Top-flight cricket has not al­ways been kind to Chandimal. Although a fear­less stroke-maker when he first ar­rived in in­ter­na­tion­als, tech­ni­cal flaws and in­con­sis­tent scores ate away at his con­fi­dence un­til the se­lec­tors be­gan to pick him only in­ter­mit­tently, of­ten bat­ting him lower in the order than he would have pre­ferred. In 2014, he sud­denly de­vel­oped a prob­lem against the short ball, and was rou­tinely out hook­ing – op­po­si­tion cap­tains bring­ing on their quick­est bowlers and in­struct­ing them to dig it in short the mo­ment Chandimal ar­rived at the crease.

So long frus­trated by his own over-ag­gres­sion, Chandimal made the lat­est of his ma­jor changes to his bat­ting, and has be­come a trans­formed player since. Be­gin­ning in 2016, he started to

sup­press his nat­u­ral at­tack­ing in­stincts, and re­built his game around de­fence. The 132 off 356 de­liv­er­ies against Aus­tralia at the SSC, dur­ing Sri Lanka’s 3-0 home vic­tory, was among the first sight­ings of a doughty, new Chandimal. Sev­eral other marathon in­nings were to fol­low: an eight-hour 164 in Delhi; a six-hour 155 in the sear­ing heat of Abu Dhabi; 119 not out in the very St Lu­cia Test in which he was found guilty of tam­per­ing with the ball. In a Sri Lanka top order fre­quently guilty of pro­duc­ing flashy but in­sub­stan­tial Test in­nings, these con­tri­bu­tions were of­ten in­valu­able. In Abu Dhabi, he had helped set up an en­cour­ag­ing vic­tory over Pak­istan, which even­tu­ally turned into a 2-0 away tri­umph. In Delhi, he had helped Sri Lanka draw a dif­fi­cult match. In St Lu­cia, his hun­dred could have set up a vic­tory, had he not wasted two hours of po­ten­tial play protest­ing his in­no­cence over the tam­per­ing charge – the West Indies went on to draw that match.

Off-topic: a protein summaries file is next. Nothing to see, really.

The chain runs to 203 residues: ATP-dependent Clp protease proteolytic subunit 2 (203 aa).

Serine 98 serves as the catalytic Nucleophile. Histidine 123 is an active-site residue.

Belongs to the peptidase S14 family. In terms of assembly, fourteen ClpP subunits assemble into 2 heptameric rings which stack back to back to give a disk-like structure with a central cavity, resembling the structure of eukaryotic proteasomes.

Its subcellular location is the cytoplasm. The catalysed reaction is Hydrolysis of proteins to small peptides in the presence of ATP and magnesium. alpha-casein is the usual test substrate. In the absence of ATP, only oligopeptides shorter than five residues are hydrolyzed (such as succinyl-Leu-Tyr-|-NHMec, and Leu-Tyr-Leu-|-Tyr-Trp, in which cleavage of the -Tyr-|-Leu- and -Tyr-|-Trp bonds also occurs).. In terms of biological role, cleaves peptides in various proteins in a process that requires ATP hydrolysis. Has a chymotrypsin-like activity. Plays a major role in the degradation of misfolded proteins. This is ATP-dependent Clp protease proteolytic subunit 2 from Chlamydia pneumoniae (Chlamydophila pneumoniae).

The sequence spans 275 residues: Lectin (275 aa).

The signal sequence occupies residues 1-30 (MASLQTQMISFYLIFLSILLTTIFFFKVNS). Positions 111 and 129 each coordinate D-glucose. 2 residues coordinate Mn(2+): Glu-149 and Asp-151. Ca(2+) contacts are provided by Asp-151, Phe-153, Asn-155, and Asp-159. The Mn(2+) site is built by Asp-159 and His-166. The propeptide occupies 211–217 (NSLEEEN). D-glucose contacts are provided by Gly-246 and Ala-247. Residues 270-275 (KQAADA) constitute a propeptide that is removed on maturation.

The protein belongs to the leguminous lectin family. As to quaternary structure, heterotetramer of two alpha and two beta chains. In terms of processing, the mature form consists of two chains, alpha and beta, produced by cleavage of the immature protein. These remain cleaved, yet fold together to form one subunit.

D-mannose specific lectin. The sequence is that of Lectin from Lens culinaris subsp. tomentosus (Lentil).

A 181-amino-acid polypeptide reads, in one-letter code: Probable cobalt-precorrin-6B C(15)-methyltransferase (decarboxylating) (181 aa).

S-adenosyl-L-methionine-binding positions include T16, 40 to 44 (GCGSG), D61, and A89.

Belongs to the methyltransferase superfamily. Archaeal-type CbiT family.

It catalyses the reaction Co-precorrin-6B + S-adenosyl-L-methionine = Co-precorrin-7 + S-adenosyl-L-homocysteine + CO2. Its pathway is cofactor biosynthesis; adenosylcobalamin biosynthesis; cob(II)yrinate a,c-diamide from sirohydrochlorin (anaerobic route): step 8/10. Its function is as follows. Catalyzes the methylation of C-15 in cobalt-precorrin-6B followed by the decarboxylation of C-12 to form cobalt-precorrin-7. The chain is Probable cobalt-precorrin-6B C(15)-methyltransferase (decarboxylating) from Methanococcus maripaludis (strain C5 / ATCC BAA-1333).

And it is that St Lu­cia Test, per­haps, that epit­o­mises Chandimal’s grasp on the Sri Lanka cap­taincy, for now. He has shown he is ca­pa­ble of in­spir­ing his young team­mates, and mak­ing vi­tal con­tri­bu­tions him­self, but there is also a naivety about Chandimal that sees him squan­der the op­por­tu­ni­ties that he him­self has helped earn in the first place. An equal propen­sity to self-start and self-de­struct.

Sri Lanka come to Aus­tralia with a cap­tain very ea­ger to make amends for in­dis­cre­tions in his past – a cap­tain who is grate­ful that his mis­takes have not forced him into a long sus­pen­sion. And as a young and un­pre­dictable Sri Lanka side aim to achieve a first Test win in Aus­tralia, per­haps Chandimal is not the worst man to have at the helm. At the very least, he has not been averse to change.


Di­nesh Chandimal has evolved into a bats­man that can stand and de­liver for Sri Lanka.

Chandimal and coach Chandika Hathu­rus­ingha head up a young side that needs guid­ance – as it did in the Caribbean (above right).